Kevin Schaal

My wife, the science teacher, was frustrated by Ken Hamm’s unwillingness to correct Nye on the most basic aspects of the debate.

  1. The presumption that evolution is science and creationism is not—with no proof whatsoever.
  2. The complete disregard for the fact that a huge amount of scientific discoveries were made by creationists including: Copernicus, Newton, Faraday, Pasteur, and many others. Even Einstein presumed intelligent design.
  3. That many creationists are being excluded from teaching and research today because they are creationist even when the realm of work is in no way impacted by their creationist views.
  4. Nye’s assertion that creationists have not been able to make accurate predictions based upon a young earth model is false.
  5. Nye’s constant questioning of the historical accuracy of the text of scripture. Nye simply brought into question textual critical issues without any understanding of the subject and Hamm let them stand unanswered.

Here is the issue. A public debate is a publicity stunt that will not answer for anyone the real issues of creationism vs evolution. The science is so wide spread that nothing of substance can be reasonably addressed. While this is a scientific field of study, it is also a spiritual battle. Christians must be wise as serpents and harmless as doves.


Dr. Kevin Schaal is the pastor of Northwest Valley Baptist Church in Glendale, Arizona. He is also the Chairman of the Board for the FBFI.


Other Links: a special edition of the Eclectic Web, Nye/Ham edition

An Affirmation of Biblical Creation | Bob Jones University

A “pre-action” – issued before the debate began.

Four Things to Learn from the “Great Debate” | Rooted Thinking

This link serves to introduce a new blog we are interested in – several of the writers have been posted here on P&D, we hope to see them occasionally in the future. The blog is worth following.

In this piece, Joel Arnold offers four lessons from the debate: Unbelievers — even atheists — can be very nice, likable, articulate people; When did science become the only way to knowledge?; Everyone thinks he’s a reasonable man; The ultimate (and answered) question of the debate was one of authority.

Some secular reaction:

Canada – the National Post: Bill Nye the ‘Science Guy’ debates head of Kentucky Creation Museum on evolution, Earth’s origin | National Post

USA – the Washington Post: Bill Nye: Bible doesn’t tell Earth’s true history – The Washington Post

AIG reacts: Bill, There Is a Book Out There – Answers in Genesis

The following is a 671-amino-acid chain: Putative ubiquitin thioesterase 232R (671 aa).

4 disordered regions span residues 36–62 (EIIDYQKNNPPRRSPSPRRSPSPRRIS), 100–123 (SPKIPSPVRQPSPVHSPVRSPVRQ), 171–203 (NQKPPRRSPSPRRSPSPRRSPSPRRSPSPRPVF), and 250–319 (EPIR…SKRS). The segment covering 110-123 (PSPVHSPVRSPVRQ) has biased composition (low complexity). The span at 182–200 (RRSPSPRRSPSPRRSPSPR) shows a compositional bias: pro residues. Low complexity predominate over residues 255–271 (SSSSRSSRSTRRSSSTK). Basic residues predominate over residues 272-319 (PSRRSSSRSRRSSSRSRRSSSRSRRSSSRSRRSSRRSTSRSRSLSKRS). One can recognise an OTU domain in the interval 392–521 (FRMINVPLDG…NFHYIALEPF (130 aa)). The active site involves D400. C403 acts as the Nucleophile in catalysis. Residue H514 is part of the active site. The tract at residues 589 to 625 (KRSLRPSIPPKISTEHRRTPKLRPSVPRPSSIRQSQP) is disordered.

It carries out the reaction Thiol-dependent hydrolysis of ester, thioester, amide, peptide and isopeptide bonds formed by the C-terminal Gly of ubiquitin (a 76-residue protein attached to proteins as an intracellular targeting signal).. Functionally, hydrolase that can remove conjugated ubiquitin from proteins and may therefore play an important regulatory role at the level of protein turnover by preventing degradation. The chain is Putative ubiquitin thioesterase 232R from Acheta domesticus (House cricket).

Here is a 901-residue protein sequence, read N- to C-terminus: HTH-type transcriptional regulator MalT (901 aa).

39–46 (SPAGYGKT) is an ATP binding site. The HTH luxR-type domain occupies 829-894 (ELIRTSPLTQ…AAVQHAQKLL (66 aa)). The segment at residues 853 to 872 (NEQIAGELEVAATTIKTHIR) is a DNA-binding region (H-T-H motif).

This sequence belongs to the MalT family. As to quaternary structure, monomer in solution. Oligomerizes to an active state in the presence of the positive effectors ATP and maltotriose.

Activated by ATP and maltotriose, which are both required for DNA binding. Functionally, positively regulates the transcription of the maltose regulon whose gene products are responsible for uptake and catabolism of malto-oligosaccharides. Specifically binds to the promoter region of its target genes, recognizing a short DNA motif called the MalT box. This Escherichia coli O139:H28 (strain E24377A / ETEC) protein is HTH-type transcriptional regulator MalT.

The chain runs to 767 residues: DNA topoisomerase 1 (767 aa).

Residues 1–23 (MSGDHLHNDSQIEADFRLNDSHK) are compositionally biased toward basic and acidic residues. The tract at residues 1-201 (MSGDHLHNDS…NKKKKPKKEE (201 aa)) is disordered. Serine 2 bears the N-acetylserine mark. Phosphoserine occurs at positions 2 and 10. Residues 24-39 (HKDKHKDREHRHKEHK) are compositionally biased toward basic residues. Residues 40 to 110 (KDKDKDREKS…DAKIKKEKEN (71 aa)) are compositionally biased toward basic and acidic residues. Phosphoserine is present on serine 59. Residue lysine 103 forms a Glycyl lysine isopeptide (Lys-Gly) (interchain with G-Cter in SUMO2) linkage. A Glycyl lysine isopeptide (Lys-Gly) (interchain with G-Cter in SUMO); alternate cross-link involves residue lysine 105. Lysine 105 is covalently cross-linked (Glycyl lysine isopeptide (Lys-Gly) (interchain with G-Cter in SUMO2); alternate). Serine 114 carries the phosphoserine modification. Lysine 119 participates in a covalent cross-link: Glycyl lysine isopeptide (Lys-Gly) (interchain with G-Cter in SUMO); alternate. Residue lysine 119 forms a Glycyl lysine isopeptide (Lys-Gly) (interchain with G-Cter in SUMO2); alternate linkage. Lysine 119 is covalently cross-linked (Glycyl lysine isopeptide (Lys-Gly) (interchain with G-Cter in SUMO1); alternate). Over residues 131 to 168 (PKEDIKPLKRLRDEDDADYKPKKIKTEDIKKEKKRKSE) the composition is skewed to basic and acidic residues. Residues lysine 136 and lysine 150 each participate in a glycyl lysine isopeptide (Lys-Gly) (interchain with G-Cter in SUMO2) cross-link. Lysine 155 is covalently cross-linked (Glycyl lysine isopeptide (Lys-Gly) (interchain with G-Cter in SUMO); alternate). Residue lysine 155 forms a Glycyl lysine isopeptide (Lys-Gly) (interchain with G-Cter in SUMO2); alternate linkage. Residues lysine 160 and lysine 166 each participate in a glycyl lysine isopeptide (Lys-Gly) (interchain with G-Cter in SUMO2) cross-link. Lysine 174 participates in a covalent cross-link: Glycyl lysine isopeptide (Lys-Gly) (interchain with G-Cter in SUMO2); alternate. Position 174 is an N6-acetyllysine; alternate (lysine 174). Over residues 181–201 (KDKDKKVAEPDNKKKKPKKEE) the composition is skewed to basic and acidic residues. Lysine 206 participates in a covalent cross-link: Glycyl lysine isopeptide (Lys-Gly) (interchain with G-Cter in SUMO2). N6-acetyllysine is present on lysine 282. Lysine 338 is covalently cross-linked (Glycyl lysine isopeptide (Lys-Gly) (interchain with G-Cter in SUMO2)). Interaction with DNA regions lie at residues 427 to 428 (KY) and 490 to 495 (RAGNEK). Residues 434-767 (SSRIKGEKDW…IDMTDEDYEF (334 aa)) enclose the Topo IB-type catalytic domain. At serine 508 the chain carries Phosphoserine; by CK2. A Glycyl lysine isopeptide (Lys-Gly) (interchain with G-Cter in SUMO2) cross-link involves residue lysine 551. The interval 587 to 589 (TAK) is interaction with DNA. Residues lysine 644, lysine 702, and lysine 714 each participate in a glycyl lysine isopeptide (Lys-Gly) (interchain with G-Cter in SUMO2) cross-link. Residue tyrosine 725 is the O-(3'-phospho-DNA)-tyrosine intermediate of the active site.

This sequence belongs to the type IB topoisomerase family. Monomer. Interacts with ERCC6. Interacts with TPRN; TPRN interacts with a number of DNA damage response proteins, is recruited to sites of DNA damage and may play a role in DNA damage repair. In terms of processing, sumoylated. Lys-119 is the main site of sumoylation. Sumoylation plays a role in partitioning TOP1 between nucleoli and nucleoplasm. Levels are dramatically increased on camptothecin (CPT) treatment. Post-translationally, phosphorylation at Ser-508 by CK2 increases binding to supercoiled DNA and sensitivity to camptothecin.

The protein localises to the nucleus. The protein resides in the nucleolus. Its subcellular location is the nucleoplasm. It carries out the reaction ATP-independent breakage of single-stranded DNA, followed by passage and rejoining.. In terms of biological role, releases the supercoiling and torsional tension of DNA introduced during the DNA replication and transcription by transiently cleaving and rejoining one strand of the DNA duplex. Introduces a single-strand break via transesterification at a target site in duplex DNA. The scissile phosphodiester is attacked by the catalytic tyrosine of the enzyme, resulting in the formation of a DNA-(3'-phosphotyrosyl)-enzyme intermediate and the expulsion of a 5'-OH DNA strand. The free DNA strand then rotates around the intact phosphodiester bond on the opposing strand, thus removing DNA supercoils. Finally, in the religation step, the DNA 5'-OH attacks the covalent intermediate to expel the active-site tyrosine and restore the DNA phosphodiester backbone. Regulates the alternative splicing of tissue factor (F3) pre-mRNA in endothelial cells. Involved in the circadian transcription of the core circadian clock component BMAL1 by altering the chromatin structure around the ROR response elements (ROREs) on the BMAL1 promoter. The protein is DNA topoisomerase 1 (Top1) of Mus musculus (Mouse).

In response to a question about what they, more than anything else, base their beliefs on, Ken offered the clear explanation that the Bible is the unique religious text of the world—and that it explains the origin of everything. Nye, on the other hand, bases his belief firmly on man’s fallible ideas about where we came from—despite the clear inconsistencies of the evolutionary worldview.

Creation Ministries International: Clash over worldviews

With links to many published answers to Bill Nye’s baseless charges against Creationism.

Al Mohler: Bill Nye’s Reasonable Man — The Central Worldview Clash of the Ham – Nye Debate

The central issue last night was really not the age of the earth or the claims of modern science. The question was not really about the ark or sediment layers or fossils. It was about the central worldview clash of our times and of any time — the clash between the worldview of the self-declared reasonable man and the worldview of the the sinner saved by grace.

Who won? Brandenburg: Is Creation a Viable Model of Origins in Today’s Modern, Scientific Era? The Ham-Nye Debate

Nye on style; Ham on substance.

Ham easily won the debate. Why? Or, How? He met and surpassed the burden of proof necessary for their pre-agreed debate subject. How can I make that judgment? Nye hardly answered, or even attempted to answer, Ham’s arguments. Ham had little time to make many arguments, but when he did, and when he asked Nye questions, Nye didn’t answer them. On the other hand, Ham answered every one of Nye’s arguments. And he only needed to give a viable alternative to what evolution says. He did. It’s certainly possible that Nye and others didn’t like Ham’s answers or responses, but he answered, and they were viable answers.


Publication of links in The Eclectic Web feature does not imply endorsement of the viewpoint or contents of any of the websites linked. The links are provided as a matter of interest to Christians.

The Eclectic Web is compiled by Don Johnson. Don Johnson is the pastor of Grace Baptist Church of Victoria, Victoria, BC, Canada.


Although Proclaim & Defend is the blog of the FBFI, the articles we post are not an expression of the views of the FBFI as a whole, they are the views of the author under whose name they are published. The FBFI speaks either through position statements by its board or through its president. Here at Proclaim & Defend, we publish articles as matters of interest or edification to the wider world of fundamentalist Baptists and any others who might be interested.